6 Best Intermediate Surfing Beaches in Costa Rica
Intermediate surfing in Costa Rica is more plentiful than beginner and expert surfing. Costa Rica has soft and sandy beaches on the Pacific side for beginners who want to learn surfing in Costa Rica. But, it has more intermediate surfing than beginner surf of the Pacific.
One the Caribbean side, there are hard-breaking, hard-bottom swells for expert surfers. But, the best surfing on the Caribbean side, too, is for intermediates.
Whether you are a beginner, intermediate, or expert surfer, there is a perfect break in Costa Rica for you. It’s the country’s most popular outdoor recreation. But, if you are an intermediate surfer, Costa Rica is world-class.
In fact, the intermediate surfing in Costa Rica is the class of the world. It’s not even close. Costa Rica has the best intermediate surfing in the world. Primarily, because of one wave.
The longest left-breaking wave in the world is in Costa Rica!
Its name? Pavones.
Pavones is too big for beginners. It doesn’t spook experts. But, it’s perfect porage for intermediate surfers! Read more about Pavones on the Osa Peninsula below.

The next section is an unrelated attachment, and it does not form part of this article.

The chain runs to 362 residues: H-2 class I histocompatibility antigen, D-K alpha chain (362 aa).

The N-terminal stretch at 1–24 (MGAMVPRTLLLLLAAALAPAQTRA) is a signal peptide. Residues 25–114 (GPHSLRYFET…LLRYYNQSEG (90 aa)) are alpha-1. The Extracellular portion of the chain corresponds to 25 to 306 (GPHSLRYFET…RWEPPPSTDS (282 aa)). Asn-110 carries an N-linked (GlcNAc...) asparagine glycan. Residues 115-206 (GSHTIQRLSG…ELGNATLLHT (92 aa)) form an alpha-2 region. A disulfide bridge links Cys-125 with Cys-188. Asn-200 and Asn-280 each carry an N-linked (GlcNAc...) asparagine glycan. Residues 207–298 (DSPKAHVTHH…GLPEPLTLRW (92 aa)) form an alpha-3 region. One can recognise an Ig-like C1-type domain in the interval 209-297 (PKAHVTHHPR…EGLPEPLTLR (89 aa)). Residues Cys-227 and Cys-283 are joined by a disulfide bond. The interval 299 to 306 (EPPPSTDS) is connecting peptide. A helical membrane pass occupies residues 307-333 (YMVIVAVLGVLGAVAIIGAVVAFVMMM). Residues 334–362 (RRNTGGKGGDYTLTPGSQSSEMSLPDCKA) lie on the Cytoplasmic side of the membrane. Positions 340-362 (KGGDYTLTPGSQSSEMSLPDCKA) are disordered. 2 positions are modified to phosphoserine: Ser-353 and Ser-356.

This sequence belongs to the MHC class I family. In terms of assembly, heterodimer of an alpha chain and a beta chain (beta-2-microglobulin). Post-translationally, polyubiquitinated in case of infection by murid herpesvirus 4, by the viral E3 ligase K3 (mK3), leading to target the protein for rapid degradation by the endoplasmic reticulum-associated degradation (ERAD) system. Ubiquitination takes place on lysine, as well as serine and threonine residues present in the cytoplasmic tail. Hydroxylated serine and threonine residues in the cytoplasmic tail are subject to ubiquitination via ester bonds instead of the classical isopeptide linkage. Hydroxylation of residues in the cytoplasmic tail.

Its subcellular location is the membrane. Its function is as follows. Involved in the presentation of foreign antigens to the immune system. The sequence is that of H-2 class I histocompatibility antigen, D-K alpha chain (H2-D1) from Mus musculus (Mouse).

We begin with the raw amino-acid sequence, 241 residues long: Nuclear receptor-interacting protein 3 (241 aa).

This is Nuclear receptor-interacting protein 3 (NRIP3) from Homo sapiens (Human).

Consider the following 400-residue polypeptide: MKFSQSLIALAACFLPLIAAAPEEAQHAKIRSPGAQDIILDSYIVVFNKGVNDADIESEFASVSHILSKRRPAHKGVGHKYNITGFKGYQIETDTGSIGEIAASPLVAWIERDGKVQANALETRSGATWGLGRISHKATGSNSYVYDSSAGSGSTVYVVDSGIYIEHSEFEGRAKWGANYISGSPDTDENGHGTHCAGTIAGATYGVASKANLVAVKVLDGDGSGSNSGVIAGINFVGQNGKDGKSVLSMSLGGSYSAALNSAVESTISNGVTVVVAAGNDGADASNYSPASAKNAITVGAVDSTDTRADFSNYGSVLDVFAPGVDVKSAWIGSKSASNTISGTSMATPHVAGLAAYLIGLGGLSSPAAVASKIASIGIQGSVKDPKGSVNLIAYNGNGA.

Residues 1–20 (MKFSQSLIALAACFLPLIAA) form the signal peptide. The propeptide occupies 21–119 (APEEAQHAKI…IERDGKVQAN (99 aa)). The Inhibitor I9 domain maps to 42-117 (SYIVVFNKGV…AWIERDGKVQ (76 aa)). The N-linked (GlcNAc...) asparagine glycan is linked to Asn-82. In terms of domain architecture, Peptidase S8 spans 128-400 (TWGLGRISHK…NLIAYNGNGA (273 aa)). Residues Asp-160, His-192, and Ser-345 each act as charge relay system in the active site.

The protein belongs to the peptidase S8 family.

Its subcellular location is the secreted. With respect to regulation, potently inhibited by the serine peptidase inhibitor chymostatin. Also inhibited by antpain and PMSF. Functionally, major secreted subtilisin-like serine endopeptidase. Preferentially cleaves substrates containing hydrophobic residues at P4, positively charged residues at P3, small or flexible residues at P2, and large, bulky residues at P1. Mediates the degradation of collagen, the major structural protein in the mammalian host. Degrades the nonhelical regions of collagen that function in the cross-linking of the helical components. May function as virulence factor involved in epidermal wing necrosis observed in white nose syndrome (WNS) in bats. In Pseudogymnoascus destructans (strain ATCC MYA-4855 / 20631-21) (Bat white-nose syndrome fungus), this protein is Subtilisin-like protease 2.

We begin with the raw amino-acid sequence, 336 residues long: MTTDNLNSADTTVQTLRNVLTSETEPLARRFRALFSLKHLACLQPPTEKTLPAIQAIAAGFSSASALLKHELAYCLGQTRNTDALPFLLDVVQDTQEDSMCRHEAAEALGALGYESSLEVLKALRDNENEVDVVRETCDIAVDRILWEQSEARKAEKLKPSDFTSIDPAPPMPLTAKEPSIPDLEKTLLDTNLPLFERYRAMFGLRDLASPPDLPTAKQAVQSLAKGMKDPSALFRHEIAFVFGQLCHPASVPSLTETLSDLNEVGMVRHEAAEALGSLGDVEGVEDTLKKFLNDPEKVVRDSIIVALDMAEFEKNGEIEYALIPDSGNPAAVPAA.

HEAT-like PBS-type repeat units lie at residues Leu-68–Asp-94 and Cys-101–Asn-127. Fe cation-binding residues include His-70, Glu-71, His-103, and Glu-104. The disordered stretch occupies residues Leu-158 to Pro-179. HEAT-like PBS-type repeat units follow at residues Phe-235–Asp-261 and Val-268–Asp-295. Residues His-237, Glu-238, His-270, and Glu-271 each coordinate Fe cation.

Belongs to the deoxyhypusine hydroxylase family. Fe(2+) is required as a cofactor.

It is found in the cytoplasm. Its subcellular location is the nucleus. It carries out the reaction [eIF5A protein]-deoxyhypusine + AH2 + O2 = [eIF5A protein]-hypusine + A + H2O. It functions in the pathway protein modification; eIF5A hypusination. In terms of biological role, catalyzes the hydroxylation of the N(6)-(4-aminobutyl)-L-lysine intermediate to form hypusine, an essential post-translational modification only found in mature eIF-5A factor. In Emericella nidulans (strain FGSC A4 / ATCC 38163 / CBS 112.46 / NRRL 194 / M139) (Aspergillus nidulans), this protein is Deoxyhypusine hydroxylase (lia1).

Not only are there different sizes and kinds of breaks up and down the Pacific Coast, surfing in Costa Rica is year around. Even the surf snobs in California can’t make that claim.
So, not only is the intermediate surfing in Costa Rica the best, there is more of it on each calendar year!
In a Nutshell, the 6 Best Intermediate Surfing Beaches in Costa Rica
- Playa Grande (Pacific, Nicoya Peninsula)
- Manzanillo Beach (Pacific, Nicoya Peninsula)
- Playa Hermosa (Pacific, Jaco)
- Pavones (Pacific, Osa Peninsula)
- Playa Negra (Caribbean, Cajuita)
- El Barco (Caribbean, Puerto Viejo)
Intermediate Surfing in Costa Rica: Pacific
Surfers who know what they’re doing — can’t recognize break types, riptides, and hard and soft breaking waves — Costa Rica has dozens of solid surf beaches. They are scattered up and down both coasts. Costa Rica is a Paradise for people learning to surf.
But, if you’re not a quimby trying to get up for the first time, there is even more fun to be had in Costa Rica for you!
The following four beaches on the Pacific Coast have solid intermediate waves and are in close proximity to towns and cities — aid.
Playa Grande Intermediate Level Surfing at (Nicoya Peninsula)
The next beach up (north) from Playa Tamarindo, Playa Grande is an entirely different scene than the aforementioned. The two beaches are merely separated by an estuary — the Playa Grande Estuary, — but are in two different categories.
Tamarindo is for beginners. Playa Grande is not.